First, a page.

It's been about six months since I last discussed the performance of the stocks of branded vs. unbranded apparel manufacturers and retailers.
That column was a follow-up to a previous column last year in which I discussed the pattern that was developing of the unbranded manufacturers and retailers outperforming the branded ones. This was indicative of the lack of wage and job growth, especially in the 25- to 44-year-old demographic, that was driving consumers to forgo pricier branded apparel and allocate those discretionary funds into unbranded apparel and other areas.
Those other areas are very important from an economic standpoint because the majority are in low-multiplier things like health care expenses, insurance premiums and utilities. These areas must be purchased by necessity and are thus funded with disposable income.
What's left after those necessities are funded is called discretionary income, and that's what is used to pay for everything else, service consumer debt and fund savings.
The germane point is that as the funding requirements of necessities increase, the money available for discretionary spending decreases and consumers have to make tough choices about how to allocate those reduced available dollars.
The pattern that began to emerge over the past few years of shifting money away from expensive brand-name clothing to less-expensive unbranded clothing has continued over the past six months, as is apparent in the relative performance of stocks in both groups.
In that time, the performance of the branded retailers has been bizarre, with no collective trend, and extremes of minus 31% to positive 24%.
-- L Brands (LB) +12%
-- Abercrombie & Fitch (ANF) -28%,
-- Aéropostale (ARO) -31%
-- American Eagle Outfitters (AEO) +19%
-- Express (EXPR) +16%
-- Gap (GPS) -4%
-- Ascena Retail Group (ASNA) +12%
-- Urban Outfitters (URBN) +4%
-- Chico's FAS (CHS) +7%
-- Ann (ANN) +24%
-- Ralph Lauren (RL) -28%
-- PVH (PVH) -15%
The performance of the unbranded retailers, on the other hand, with the exception of Wal-Mart (WMT), has continued to exhibit the collective upward trend that's been in place for the past few years.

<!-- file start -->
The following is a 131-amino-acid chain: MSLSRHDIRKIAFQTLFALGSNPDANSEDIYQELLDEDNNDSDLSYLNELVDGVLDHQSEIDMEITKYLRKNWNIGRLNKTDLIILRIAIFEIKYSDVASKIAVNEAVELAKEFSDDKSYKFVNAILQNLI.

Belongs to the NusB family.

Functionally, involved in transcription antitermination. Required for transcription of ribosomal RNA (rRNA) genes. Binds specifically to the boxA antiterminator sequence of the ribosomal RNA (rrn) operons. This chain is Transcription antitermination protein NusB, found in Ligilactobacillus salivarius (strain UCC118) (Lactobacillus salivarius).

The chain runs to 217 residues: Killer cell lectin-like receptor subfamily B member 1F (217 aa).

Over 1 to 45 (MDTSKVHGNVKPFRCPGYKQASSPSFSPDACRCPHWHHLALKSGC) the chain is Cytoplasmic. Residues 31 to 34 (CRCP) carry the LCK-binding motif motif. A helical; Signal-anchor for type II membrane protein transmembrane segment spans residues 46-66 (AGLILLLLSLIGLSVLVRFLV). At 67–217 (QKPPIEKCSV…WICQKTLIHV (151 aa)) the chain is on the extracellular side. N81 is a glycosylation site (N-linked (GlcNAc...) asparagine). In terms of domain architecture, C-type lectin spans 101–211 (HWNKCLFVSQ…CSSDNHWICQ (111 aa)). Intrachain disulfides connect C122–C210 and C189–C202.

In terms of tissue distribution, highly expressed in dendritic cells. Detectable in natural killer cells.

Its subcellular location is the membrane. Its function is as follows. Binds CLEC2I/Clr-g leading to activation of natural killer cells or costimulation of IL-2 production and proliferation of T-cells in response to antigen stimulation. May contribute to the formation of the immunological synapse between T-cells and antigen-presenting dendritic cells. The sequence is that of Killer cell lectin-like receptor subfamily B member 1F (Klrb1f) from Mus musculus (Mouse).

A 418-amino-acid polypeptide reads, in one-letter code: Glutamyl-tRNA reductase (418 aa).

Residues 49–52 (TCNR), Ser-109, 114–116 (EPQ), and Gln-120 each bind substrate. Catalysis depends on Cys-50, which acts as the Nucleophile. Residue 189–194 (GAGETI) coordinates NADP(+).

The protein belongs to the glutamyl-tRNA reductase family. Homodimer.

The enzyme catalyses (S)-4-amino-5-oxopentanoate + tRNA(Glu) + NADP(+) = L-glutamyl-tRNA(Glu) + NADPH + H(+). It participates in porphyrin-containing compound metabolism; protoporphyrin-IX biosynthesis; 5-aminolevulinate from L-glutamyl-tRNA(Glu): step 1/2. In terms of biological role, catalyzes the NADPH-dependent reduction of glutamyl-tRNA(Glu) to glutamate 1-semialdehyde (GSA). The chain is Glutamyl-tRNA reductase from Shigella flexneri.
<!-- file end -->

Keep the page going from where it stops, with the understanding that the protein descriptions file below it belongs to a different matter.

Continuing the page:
-- TJX Companies (TJX) +7%
-- Ross Stores (ROST) +14%
-- Burlington Stores (BURL) +24%
-- Costco (COST) +3%
-- Target (TGT) +11%
-- Wal-Mart -10%
-- Amazon.com (AMZN) +29%
The differences between the two groups are starkly evident in their relative performances of the past two years, wherein nine of the 12 branded retailers are down in double-digit percentages, one is down about 6% and only two are positive.
Of the seven unbranded retailers discussed here, one is up over 100% in the past two years, five are up in double-digit percentages, and only Wal-Mart is about unchanged.
Given the lack of wage and job growth that continues to be evidenced in the economic reports, coupled with the increasing costs of necessities and the decreasing rate of growth in retail sales that has resulted from it, the probability is that the trend of the unbranded apparel manufacturers and retailers outperforming the branded ones is likely to continue.
However, there's a bit of a conundrum that arises from the performance of the branded apparel companies vs. the broader universe of consumer-goods retailers I wrote about two days ago in the column "Retail: Sales Are Down but Stocks Are Up."
Of these three general groups -- branded apparel, unbranded apparel and consumer-goods retailers -- the unbranded apparel companies have greatly underperformed.
What appears to be occurring is that consumers, when forced with the necessity of how to allocate shrinking discretionary funds, have decided that the economic utility gained from a designer clothing label is less than the utility gained by way of substituting with a less expensive non-designer label.
For many of the consumer-goods companies discussed in the previous column, however, there is not an easily available substitute, which leaves the consumer with having to either purchase or forgo.
Complicating the matter further is that aggregate retail sales figures imply that consumers are not deciding to purchase goods for which there isn't an easily available substitute and are forgoing purchases.
That implies that the negative performance of the branded apparel companies is more in line with economic and consumer reality than is the positive performance of the consumer-goods retailers.
The bottom line is that it is probable that the trend of ubranded retailers outperforming branded retailers will continue and that the broader base of consumer-goods companies should begin to exhibit this same trend by reversing their positive performance of the past year.